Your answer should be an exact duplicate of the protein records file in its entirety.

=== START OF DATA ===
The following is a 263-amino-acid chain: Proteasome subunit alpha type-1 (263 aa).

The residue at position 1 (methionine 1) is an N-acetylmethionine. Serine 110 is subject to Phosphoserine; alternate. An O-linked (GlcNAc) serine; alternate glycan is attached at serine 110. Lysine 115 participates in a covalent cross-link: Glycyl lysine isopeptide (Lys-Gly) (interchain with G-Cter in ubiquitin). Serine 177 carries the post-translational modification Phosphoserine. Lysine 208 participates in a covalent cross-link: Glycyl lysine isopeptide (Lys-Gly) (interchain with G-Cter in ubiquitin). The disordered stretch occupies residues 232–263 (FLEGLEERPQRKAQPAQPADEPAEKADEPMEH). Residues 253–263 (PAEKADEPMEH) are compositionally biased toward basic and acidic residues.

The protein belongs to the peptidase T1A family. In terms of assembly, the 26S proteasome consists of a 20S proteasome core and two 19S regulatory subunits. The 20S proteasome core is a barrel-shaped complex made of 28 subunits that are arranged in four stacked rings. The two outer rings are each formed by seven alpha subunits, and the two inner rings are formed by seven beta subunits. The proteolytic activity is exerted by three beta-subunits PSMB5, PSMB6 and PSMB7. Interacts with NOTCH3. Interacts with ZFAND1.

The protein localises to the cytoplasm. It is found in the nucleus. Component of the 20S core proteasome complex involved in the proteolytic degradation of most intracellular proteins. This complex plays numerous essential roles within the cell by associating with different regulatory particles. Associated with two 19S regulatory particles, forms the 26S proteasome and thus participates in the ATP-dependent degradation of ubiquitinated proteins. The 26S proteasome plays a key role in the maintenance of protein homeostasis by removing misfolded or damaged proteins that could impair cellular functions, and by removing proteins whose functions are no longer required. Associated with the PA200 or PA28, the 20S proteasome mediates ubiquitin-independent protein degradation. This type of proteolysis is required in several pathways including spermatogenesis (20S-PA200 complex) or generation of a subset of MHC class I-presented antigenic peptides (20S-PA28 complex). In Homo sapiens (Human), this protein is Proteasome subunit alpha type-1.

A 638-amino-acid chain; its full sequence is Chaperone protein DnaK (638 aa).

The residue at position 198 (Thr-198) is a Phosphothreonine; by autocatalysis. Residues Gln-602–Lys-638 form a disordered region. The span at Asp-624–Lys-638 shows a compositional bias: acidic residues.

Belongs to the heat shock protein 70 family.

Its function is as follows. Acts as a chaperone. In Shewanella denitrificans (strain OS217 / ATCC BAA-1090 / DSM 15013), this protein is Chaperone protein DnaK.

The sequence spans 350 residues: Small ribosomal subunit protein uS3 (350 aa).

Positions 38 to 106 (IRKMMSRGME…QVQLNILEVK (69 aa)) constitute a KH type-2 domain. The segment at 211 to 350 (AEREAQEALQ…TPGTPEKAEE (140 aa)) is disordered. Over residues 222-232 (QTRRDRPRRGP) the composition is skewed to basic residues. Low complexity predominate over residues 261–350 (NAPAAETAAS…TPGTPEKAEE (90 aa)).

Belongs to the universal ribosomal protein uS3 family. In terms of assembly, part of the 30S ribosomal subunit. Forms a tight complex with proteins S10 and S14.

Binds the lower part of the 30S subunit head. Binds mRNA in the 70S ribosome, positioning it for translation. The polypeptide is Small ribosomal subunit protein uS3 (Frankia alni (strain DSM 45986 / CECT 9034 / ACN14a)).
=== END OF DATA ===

The following is a 263-amino-acid chain: Proteasome subunit alpha type-1 (263 aa).

The residue at position 1 (methionine 1) is an N-acetylmethionine. Serine 110 is subject to Phosphoserine; alternate. An O-linked (GlcNAc) serine; alternate glycan is attached at serine 110. Lysine 115 participates in a covalent cross-link: Glycyl lysine isopeptide (Lys-Gly) (interchain with G-Cter in ubiquitin). Serine 177 carries the post-translational modification Phosphoserine. Lysine 208 participates in a covalent cross-link: Glycyl lysine isopeptide (Lys-Gly) (interchain with G-Cter in ubiquitin). The disordered stretch occupies residues 232–263 (FLEGLEERPQRKAQPAQPADEPAEKADEPMEH). Residues 253–263 (PAEKADEPMEH) are compositionally biased toward basic and acidic residues.

The protein belongs to the peptidase T1A family. In terms of assembly, the 26S proteasome consists of a 20S proteasome core and two 19S regulatory subunits. The 20S proteasome core is a barrel-shaped complex made of 28 subunits that are arranged in four stacked rings. The two outer rings are each formed by seven alpha subunits, and the two inner rings are formed by seven beta subunits. The proteolytic activity is exerted by three beta-subunits PSMB5, PSMB6 and PSMB7. Interacts with NOTCH3. Interacts with ZFAND1.

The protein localises to the cytoplasm. It is found in the nucleus. Component of the 20S core proteasome complex involved in the proteolytic degradation of most intracellular proteins. This complex plays numerous essential roles within the cell by associating with different regulatory particles. Associated with two 19S regulatory particles, forms the 26S proteasome and thus participates in the ATP-dependent degradation of ubiquitinated proteins. The 26S proteasome plays a key role in the maintenance of protein homeostasis by removing misfolded or damaged proteins that could impair cellular functions, and by removing proteins whose functions are no longer required. Associated with the PA200 or PA28, the 20S proteasome mediates ubiquitin-independent protein degradation. This type of proteolysis is required in several pathways including spermatogenesis (20S-PA200 complex) or generation of a subset of MHC class I-presented antigenic peptides (20S-PA28 complex). In Homo sapiens (Human), this protein is Proteasome subunit alpha type-1.

A 638-amino-acid chain; its full sequence is Chaperone protein DnaK (638 aa).

The residue at position 198 (Thr-198) is a Phosphothreonine; by autocatalysis. Residues Gln-602–Lys-638 form a disordered region. The span at Asp-624–Lys-638 shows a compositional bias: acidic residues.

Belongs to the heat shock protein 70 family.

Its function is as follows. Acts as a chaperone. In Shewanella denitrificans (strain OS217 / ATCC BAA-1090 / DSM 15013), this protein is Chaperone protein DnaK.

The sequence spans 350 residues: Small ribosomal subunit protein uS3 (350 aa).

Positions 38 to 106 (IRKMMSRGME…QVQLNILEVK (69 aa)) constitute a KH type-2 domain. The segment at 211 to 350 (AEREAQEALQ…TPGTPEKAEE (140 aa)) is disordered. Over residues 222-232 (QTRRDRPRRGP) the composition is skewed to basic residues. Low complexity predominate over residues 261–350 (NAPAAETAAS…TPGTPEKAEE (90 aa)).

Belongs to the universal ribosomal protein uS3 family. In terms of assembly, part of the 30S ribosomal subunit. Forms a tight complex with proteins S10 and S14.

Binds the lower part of the 30S subunit head. Binds mRNA in the 70S ribosome, positioning it for translation. The polypeptide is Small ribosomal subunit protein uS3 (Frankia alni (strain DSM 45986 / CECT 9034 / ACN14a)).